The gene encoding human 8-oxoguanine glycosylase 1 (hOGG1) is involved in DNA base excision repair. The encoded DNA glycosylase excises 7,8-dihydro-8-oxoguanine (8-OHdG), a highly mutagenic base produced in DNA as a result of exposure to reactive oxygen species (ROS). Polymorphisms in this gene may alter glycosylase function and an individual's ability to repair damaged DNA, possibly resulting in genetic instability that can foster carcinogenesis. In order to elucidate the possible impact of polymorphisms in hOGG1, we performed a literature review of both functional and epidemiologic studies that assessed the effects of these polymorphisms on repair function, levels of oxidative DNA damage, or associations with cancer risk. Fourteen functional studies and 19 epidemiologic studies of breast, colon, esophageal, head and neck, lung, nasopharyngeal, orolaryngeal, prostate, squamous cell carcinoma of the head and neck (SCCHN), and stomach cancers were identified. Although the larger functional studies suggest reduced repair function with variant alleles in hOGG1, the evidence is generally inconclusive. There is some epidemiologic evidence that risk for esophageal, lung, nasopharyngeal, orolaryngeal, and prostate is related to hOGG1 genotype, whereas risk of breast cancer does not appear related. In studies that explored potential interactions with environmental factors, cancer risk for hOGG1 genotypes differed depending on exposure, especially for colon cancer. In summary, there is limited evidence that polymorphisms in hOGG1 affect repair function and carcinogenesis. Larger, well-designed functional and epidemiologic studies are needed to clarify these relationships, especially with respect to interactions with other DNA repair enzymes and interactions with environmental factors that increase carcinogenic load.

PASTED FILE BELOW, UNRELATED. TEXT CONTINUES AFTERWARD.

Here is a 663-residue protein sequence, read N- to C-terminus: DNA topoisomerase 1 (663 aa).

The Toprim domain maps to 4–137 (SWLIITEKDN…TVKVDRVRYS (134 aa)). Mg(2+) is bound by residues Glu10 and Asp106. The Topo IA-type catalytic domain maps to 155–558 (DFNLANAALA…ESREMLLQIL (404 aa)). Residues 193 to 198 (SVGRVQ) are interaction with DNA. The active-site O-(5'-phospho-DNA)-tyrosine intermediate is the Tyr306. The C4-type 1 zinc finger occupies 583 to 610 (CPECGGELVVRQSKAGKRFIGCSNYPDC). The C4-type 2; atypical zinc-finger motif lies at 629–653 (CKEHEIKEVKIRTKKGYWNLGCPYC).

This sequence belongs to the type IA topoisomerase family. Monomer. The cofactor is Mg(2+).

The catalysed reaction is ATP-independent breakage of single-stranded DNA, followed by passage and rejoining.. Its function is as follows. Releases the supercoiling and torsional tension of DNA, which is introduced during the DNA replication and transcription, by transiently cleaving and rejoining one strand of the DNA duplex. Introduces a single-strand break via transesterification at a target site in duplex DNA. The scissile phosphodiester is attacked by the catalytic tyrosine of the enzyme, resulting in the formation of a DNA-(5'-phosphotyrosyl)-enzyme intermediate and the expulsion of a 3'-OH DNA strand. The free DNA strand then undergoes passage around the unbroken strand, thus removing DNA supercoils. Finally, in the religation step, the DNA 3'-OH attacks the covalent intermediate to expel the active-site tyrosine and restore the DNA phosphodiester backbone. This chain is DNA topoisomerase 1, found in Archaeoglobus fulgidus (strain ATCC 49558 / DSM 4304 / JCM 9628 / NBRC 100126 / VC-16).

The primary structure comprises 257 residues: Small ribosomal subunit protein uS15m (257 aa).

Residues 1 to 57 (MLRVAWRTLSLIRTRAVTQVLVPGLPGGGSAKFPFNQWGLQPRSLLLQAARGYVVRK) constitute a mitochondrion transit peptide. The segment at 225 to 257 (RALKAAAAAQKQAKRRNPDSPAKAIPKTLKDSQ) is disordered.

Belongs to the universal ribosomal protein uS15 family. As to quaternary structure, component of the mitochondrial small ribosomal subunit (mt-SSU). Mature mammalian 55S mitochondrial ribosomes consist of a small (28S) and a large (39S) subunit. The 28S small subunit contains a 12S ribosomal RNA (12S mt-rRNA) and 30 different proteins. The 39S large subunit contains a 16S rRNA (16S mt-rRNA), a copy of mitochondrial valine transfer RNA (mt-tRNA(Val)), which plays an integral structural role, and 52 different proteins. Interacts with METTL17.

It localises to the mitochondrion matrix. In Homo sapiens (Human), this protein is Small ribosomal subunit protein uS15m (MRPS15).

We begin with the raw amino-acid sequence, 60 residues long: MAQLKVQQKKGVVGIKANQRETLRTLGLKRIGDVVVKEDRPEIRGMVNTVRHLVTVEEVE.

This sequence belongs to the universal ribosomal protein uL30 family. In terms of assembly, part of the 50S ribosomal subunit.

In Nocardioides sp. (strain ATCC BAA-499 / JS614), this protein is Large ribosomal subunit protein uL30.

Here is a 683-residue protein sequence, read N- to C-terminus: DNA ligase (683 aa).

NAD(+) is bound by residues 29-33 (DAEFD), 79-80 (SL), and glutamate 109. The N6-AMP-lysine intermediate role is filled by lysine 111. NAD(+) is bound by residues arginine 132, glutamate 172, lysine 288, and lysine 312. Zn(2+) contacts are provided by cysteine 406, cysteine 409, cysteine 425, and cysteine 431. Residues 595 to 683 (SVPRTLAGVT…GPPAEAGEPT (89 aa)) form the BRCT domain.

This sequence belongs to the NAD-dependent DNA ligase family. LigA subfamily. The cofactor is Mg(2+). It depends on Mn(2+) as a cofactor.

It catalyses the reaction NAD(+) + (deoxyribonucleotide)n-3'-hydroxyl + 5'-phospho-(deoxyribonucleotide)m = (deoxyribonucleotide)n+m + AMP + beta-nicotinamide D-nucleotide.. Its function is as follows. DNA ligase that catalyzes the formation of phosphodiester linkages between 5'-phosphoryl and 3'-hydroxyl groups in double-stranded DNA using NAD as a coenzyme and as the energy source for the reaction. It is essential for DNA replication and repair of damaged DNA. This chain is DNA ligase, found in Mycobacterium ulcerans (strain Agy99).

(c) 2004 Wiley-Liss, Inc.